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After a Stunning Ryder Cup Week, These 7 Surprises Will Endure

The U.S. destroyed Europe in a rout almost no one saw coming, and from a tearful Rory McIlroy to a bro-hug heard around Whistling Straits, these are the moments that we'll remember.

It was the most dominant performance in Ryder Cup history, and like any resounding victory in any sport, execution played a far greater role in the outcome than the system or so-called winning formula. This wasn’t the offspring of some task force assigned to cure America’s match-play malaise after the Yanks got plastered by Europe seven years ago. There were no fiery speeches to inspire the troops, nor did U.S. captain Steve Stricker feel the need to push any magic buttons.

No odd lineups, no partnerships built on a hunch. This wasn’t a triumph of strategy. It was a testament to skill.

Armed with eight of the top 10 players in the Official World Golf Ranking and four multiple-major champions, Uncle Sam’s youngest squad ever trounced the Euros by the largest margin since the Ryder Cup committed to a 28-point format in 1979. To double up on its overseas bully, then kick the extra point to boot, America’s 19-9 rout amounts to a statement of competitive conviction. Three days of brilliance could turn into 15 to 20 years of superiority. Suddenly, the glass is three-quarters full.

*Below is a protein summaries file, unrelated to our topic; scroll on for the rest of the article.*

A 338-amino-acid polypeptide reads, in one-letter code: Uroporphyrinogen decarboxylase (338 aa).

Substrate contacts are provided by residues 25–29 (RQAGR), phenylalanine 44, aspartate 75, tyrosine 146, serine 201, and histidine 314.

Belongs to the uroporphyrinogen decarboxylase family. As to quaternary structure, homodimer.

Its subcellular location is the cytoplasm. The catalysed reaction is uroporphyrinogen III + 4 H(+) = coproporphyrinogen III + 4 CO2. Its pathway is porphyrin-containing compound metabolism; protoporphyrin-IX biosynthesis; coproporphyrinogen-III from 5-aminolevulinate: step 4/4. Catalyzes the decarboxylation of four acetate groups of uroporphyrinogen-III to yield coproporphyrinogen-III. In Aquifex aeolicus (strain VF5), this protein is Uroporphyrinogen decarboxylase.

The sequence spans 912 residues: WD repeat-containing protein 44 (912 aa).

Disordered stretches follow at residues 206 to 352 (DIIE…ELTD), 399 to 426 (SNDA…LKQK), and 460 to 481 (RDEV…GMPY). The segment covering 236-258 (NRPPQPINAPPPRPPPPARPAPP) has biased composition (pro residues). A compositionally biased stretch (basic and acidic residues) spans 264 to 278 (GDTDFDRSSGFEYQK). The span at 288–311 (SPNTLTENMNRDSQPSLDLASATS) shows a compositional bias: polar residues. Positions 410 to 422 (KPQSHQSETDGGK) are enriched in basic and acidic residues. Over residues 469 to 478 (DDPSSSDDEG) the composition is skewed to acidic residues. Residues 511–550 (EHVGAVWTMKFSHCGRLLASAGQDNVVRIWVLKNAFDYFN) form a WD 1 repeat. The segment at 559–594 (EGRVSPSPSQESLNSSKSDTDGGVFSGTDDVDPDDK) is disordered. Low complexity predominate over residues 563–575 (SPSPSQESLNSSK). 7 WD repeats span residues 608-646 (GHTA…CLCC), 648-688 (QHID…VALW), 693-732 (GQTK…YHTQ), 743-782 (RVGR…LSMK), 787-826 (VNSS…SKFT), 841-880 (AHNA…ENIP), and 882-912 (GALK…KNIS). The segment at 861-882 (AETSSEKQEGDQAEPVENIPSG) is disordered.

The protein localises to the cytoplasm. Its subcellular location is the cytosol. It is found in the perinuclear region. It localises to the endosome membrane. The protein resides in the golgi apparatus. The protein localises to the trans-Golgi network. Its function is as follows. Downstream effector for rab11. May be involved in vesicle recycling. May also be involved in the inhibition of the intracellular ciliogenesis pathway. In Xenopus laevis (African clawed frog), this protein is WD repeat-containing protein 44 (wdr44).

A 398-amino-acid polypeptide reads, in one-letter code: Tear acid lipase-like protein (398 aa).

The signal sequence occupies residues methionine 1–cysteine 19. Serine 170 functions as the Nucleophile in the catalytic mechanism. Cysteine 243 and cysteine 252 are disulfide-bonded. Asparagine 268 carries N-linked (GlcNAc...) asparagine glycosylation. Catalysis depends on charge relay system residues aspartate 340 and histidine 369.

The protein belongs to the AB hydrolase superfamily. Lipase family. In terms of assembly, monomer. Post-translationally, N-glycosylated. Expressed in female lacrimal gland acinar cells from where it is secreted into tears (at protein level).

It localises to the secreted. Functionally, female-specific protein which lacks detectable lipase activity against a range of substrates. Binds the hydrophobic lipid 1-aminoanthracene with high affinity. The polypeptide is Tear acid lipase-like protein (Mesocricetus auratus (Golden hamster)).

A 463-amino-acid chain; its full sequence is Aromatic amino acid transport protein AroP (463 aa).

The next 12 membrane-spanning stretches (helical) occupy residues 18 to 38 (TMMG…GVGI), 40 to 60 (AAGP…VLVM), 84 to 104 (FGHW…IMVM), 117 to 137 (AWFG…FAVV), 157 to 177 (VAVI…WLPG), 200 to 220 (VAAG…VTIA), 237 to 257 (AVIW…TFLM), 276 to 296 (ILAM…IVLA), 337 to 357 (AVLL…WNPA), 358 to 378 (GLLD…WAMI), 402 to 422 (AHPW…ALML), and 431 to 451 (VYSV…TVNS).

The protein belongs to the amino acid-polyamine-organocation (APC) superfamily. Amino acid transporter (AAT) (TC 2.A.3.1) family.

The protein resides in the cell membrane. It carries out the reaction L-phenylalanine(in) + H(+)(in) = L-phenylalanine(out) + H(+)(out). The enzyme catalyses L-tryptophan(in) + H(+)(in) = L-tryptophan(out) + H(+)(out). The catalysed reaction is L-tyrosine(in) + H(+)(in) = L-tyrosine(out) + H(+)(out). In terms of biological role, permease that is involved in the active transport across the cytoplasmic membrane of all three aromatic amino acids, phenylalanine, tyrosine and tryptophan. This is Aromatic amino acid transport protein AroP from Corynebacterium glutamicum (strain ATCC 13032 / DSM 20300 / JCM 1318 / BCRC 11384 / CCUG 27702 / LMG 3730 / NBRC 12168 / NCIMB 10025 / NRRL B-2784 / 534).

If a new dynasty is brewing, however, this same nucleus has to beat Europe in its backyard, which hasn’t happened since 1993. To help make that happen, the PGA of America should allocate six captain’s picks to all future skippers, as was the case with Stricker, instead of the four allotted prior to COVID-19. Not only do the extra selections create additional roster flexibility, they empower the pilot to take greater command of his airplane.

Without such latitude, it’s highly unlikely Stricker would have given a spot to Scottie Scheffler, who pulled off two semi-miracles at Whistling Straits: he thrashed Jon Rahm in singles and survived two afternoons with Bryson DeChambeau. Yes, DeChambeau and new BFF Brooks Koepka may have hugged things out Sunday evening, but that doesn’t mean anybody should have to spend 10 hours with the guy. Scheffler is totally collected and unaffected by the Brawny Brainiac’s weirdness. In other words, a perfect partner.

The biggest surprise last weekend was that a group of guys largely unaccustomed to Ryder Cup intensity not only beat the Euros, but whipped them like a bowl full of egg yolks. Team America’s future certainly looks quite bright, but the present doesn’t smell so bad, either.

Here are six other unexpected occurrences that made the 2021 Ryder Cup so memorable.

The Unsmiling (Northern) Irishman. Everybody and their mother in-law witnessed the struggles of Rory McIlroy, whose only win came as Europe’s leadoff hitter in singles. To see a truly terrific dude and still-imposing superstar driven to tears after a rough week was equal parts sad and poignant—a heroic show of emotion by an ultra-mega millionaire who clearly cares about more than all that money. McIlroy wanted so badly to help his teammates. Once he did, it was far too late.